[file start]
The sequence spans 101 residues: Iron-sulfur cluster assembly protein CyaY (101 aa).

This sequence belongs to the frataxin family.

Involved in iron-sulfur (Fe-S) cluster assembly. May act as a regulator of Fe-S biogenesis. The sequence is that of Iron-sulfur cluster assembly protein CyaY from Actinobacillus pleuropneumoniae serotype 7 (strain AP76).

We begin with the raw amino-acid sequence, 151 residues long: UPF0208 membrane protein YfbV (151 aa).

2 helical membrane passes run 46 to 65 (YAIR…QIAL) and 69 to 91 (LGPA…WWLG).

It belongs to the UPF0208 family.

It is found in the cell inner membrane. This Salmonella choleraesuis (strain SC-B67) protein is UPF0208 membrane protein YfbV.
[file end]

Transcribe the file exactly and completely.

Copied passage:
The sequence spans 101 residues: Iron-sulfur cluster assembly protein CyaY (101 aa).

This sequence belongs to the frataxin family.

Involved in iron-sulfur (Fe-S) cluster assembly. May act as a regulator of Fe-S biogenesis. The sequence is that of Iron-sulfur cluster assembly protein CyaY from Actinobacillus pleuropneumoniae serotype 7 (strain AP76).

We begin with the raw amino-acid sequence, 151 residues long: UPF0208 membrane protein YfbV (151 aa).

2 helical membrane passes run 46 to 65 (YAIR…QIAL) and 69 to 91 (LGPA…WWLG).

It belongs to the UPF0208 family.

It is found in the cell inner membrane. This Salmonella choleraesuis (strain SC-B67) protein is UPF0208 membrane protein YfbV.